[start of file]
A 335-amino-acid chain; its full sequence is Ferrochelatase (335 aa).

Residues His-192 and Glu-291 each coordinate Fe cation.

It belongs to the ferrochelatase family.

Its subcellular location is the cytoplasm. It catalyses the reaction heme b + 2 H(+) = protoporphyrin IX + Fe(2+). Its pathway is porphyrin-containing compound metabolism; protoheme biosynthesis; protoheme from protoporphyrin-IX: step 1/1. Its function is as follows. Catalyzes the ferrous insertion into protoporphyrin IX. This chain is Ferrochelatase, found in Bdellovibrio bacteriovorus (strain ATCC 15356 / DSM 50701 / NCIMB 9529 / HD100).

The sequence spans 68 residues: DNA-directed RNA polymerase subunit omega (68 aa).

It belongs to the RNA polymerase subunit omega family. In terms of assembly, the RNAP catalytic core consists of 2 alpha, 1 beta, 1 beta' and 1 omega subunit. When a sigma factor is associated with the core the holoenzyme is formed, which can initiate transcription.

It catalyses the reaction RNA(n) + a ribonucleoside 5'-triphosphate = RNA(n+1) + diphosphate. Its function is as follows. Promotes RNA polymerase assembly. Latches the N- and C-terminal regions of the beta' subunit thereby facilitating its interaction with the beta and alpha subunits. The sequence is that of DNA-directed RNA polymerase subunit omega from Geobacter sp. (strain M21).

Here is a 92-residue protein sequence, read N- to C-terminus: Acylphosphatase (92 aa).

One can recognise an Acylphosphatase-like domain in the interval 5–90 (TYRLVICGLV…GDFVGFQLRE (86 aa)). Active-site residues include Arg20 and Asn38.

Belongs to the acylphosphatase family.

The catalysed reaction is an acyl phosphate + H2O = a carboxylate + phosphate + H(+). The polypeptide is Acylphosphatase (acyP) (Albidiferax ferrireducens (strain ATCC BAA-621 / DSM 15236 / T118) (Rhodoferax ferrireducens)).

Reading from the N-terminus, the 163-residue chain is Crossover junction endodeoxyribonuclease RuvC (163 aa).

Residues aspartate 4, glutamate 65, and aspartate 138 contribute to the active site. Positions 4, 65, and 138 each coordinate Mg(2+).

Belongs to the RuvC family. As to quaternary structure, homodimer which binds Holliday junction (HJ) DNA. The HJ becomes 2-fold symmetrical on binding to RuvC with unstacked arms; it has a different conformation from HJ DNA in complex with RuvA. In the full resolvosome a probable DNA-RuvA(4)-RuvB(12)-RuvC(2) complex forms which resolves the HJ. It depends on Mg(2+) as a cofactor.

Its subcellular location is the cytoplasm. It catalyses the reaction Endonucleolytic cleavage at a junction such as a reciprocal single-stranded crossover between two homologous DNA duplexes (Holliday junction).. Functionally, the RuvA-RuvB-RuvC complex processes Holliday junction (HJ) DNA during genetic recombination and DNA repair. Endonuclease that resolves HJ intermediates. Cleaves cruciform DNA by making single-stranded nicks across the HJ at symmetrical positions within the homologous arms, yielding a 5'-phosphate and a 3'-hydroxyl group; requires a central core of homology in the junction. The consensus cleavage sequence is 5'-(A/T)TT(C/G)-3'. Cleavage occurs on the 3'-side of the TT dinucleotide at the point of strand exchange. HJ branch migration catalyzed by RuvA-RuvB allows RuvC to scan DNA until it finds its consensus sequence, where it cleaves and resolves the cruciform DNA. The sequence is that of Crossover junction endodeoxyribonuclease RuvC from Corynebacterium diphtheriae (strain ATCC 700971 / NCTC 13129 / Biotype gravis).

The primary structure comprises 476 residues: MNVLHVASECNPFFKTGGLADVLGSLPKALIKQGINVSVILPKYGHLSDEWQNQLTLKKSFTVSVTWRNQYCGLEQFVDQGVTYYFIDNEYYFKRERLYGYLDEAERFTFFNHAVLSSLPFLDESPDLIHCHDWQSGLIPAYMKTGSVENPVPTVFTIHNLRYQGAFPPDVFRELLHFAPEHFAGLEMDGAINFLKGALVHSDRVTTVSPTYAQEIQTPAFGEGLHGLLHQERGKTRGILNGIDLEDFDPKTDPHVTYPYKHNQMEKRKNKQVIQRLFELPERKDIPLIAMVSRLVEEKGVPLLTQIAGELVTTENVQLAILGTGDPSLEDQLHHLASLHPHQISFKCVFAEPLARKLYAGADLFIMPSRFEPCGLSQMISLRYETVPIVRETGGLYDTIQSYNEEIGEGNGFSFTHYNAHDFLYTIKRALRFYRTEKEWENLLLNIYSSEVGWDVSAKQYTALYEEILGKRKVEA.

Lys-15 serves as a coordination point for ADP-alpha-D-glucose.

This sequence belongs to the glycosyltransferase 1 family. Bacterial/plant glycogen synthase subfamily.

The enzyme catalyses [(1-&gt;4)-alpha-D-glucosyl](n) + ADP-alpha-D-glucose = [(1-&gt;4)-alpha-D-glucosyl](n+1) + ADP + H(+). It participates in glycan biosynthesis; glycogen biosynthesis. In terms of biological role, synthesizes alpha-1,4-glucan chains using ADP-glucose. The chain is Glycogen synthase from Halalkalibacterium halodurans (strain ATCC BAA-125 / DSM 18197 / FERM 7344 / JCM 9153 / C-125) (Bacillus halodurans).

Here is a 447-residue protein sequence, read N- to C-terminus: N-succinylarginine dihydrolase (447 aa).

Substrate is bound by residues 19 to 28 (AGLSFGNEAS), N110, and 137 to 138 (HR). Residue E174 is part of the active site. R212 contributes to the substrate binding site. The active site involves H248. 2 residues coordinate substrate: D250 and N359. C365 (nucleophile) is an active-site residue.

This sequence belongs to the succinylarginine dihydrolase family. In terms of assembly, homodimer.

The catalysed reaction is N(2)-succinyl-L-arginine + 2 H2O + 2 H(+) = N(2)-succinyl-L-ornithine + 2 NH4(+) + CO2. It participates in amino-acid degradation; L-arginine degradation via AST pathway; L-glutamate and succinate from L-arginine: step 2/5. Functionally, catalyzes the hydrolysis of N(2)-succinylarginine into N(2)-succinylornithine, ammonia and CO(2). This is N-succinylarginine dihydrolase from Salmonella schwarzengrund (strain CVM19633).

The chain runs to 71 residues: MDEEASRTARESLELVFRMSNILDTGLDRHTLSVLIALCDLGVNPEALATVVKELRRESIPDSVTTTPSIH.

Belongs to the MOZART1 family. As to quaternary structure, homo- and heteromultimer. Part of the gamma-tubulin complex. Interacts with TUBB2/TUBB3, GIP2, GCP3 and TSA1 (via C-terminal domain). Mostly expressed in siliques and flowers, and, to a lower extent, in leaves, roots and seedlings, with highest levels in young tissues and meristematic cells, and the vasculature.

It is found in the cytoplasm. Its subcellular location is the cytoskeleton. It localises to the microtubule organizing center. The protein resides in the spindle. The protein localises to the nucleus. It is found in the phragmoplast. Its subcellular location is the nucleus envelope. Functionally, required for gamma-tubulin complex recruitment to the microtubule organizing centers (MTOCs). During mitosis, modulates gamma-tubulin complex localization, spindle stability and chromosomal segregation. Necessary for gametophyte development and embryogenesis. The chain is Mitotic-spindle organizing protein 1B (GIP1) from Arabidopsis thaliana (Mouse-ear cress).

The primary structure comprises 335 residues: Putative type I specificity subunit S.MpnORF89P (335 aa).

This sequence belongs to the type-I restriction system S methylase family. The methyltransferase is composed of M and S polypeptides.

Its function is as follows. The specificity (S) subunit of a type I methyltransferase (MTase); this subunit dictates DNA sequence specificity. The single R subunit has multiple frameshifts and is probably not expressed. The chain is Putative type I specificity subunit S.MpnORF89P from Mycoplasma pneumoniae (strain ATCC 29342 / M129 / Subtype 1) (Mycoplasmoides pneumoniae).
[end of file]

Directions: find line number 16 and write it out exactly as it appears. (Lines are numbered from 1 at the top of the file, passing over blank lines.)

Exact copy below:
The primary structure comprises 476 residues: MNVLHVASECNPFFKTGGLADVLGSLPKALIKQGINVSVILPKYGHLSDEWQNQLTLKKSFTVSVTWRNQYCGLEQFVDQGVTYYFIDNEYYFKRERLYGYLDEAERFTFFNHAVLSSLPFLDESPDLIHCHDWQSGLIPAYMKTGSVENPVPTVFTIHNLRYQGAFPPDVFRELLHFAPEHFAGLEMDGAINFLKGALVHSDRVTTVSPTYAQEIQTPAFGEGLHGLLHQERGKTRGILNGIDLEDFDPKTDPHVTYPYKHNQMEKRKNKQVIQRLFELPERKDIPLIAMVSRLVEEKGVPLLTQIAGELVTTENVQLAILGTGDPSLEDQLHHLASLHPHQISFKCVFAEPLARKLYAGADLFIMPSRFEPCGLSQMISLRYETVPIVRETGGLYDTIQSYNEEIGEGNGFSFTHYNAHDFLYTIKRALRFYRTEKEWENLLLNIYSSEVGWDVSAKQYTALYEEILGKRKVEA.